By The Hill Staff - 03/15/11 10:27 PM EDT
The legendary athlete and Basketball Hall of Famer Kareem Abdul-Jabbar is still the only athlete to be named the NCAA Tournament’s Most Outstanding Player three times. As a professional, he led first the Milwaukee Bucks and then the Los Angeles Lakers to six championships. After 20 seasons, he retired with nine NBA records, many of which still hold. His scoring record of 38,387 career points (24.6 on average per game) will probably never be equaled.
After retiring from active play, he studied with martial arts master Bruce Lee, making his motion-picture debut alongside Lee in the film “Game of Death.” He also made a memorable appearance in the comedy classic “Airplane.”
Today, much of his time has been devoted to writing. His first book, an autobiography, was titled Giant Steps, after a tune by one of Abdul-Jabbar’s heroes, jazz saxophonist John Coltrane. A second memoir, Kareem, is an account of his last season, interspersed with memories of childhood and reflections on his life in basketball. He recounts his most interesting coaching experience as a volunteer at Alchesay High School on the Fort Apache Indian Reservation in A Season on the Reservation. Subsequent books include Black Profiles in Courage: A Legacy of African American Achievement and Brothers in Arms, the story of the all-black 761st Tank Battalion in World War II. His latest, On the Shoulders of Giants — an examination of the poets, artists, musicians, athletes and activists of the Harlem Renaissance, informed by his own experience growing up in Harlem — has been made into a documentary featuring interviews with Maya Angelou and Bill Russell, as well as music by Wynton Marsalis. For more information, go to kareemabduljabbar .com/film.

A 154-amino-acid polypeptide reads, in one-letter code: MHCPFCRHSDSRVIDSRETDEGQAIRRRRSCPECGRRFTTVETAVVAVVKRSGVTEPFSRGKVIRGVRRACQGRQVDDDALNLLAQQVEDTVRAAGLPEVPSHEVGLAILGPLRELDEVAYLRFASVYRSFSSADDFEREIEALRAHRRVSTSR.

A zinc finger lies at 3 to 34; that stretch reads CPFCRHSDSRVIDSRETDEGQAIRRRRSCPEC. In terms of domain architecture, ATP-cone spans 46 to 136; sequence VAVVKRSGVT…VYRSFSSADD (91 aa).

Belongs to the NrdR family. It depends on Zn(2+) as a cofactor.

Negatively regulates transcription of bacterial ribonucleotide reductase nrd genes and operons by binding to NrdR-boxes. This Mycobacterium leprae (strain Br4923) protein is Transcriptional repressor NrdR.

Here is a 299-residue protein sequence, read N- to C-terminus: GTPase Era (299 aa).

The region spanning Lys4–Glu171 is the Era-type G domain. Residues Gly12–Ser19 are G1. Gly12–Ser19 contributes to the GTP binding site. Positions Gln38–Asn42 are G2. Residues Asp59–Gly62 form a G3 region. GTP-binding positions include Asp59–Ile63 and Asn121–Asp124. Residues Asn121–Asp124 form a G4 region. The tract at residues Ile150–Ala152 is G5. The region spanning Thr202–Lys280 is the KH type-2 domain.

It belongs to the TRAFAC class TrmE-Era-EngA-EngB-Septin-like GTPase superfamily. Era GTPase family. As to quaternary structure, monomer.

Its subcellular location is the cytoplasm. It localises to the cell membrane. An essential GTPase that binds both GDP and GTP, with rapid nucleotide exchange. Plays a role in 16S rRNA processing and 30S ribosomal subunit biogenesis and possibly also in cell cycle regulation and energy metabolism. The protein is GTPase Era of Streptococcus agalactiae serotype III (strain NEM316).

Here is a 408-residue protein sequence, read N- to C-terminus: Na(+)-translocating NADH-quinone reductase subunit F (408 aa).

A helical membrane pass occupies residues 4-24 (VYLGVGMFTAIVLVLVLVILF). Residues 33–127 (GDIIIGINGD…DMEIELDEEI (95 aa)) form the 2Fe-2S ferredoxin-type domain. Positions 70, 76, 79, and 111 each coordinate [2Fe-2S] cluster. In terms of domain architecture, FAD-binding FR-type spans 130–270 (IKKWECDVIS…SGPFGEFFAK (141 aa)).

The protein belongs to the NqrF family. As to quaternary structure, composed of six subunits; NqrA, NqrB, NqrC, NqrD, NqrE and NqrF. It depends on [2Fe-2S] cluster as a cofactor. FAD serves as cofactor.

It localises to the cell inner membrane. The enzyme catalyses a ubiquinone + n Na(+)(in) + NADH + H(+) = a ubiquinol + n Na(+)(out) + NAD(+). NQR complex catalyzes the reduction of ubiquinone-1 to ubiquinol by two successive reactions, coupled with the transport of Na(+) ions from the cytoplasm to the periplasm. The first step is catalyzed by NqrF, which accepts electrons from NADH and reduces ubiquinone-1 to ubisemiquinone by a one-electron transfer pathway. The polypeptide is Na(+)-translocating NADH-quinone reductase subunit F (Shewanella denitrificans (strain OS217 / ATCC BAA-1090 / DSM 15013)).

ROBIN BRONK: If you had five minutes in the Oval Office with President Obama, what would you discuss with him? What issue would you like him to know about?
KAREEM ABDUL-JABBAR: The revolutions changing the Middle East. I think that he will be effective if he backs the democratic change that has become popular in the area. I am fascinated with the details of this area of the world and I would like more in-depth information.
RB: If you could give President Obama one piece of advice, what would it be?
KAJ: I would tell him to be alert for opportunities that will enable the U.S. to be on the right side of the conflicts that are shaking the Middle East due to the fact that there are tremendous opportunities there for democracy to gain a real foothold.
RB: If you could ask President Obama one question, what would that be?
KAJ: How does the 24-hour-a-day news cycle affect his ability to do this job? Does it help him, or does it put more pressure on him so that his responses are more difficult to figure out?
RB: What book would you lend President Obama? Why?
KAJ: Silent Spring. Because environmental issues are so important.
RB: If you were going to send the president to one place in the United States for a day, where would that be? Why?
KAJ: To New York City, so he could address the U.N.
RB: Would you ever consider a political career?
Bronk is a seasoned Capitol Hill strategist and advocate. She started her career at The Creative Coalition, a nonprofit, nonpartisan advocacy group for the arts and entertainment industry, in July 1998. During her tenure as CEO, Bronk has taken The Creative Coalition from a New York-based entity to a national organization. www.thecreativecoalition.org